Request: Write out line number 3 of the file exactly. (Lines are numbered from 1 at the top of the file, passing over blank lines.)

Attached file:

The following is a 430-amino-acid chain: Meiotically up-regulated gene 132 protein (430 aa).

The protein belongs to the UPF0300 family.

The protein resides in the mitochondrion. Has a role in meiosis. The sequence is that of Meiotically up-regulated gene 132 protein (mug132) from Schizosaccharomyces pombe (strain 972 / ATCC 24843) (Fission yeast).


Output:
The protein resides in the mitochondrion. Has a role in meiosis. The sequence is that of Meiotically up-regulated gene 132 protein (mug132) from Schizosaccharomyces pombe (strain 972 / ATCC 24843) (Fission yeast).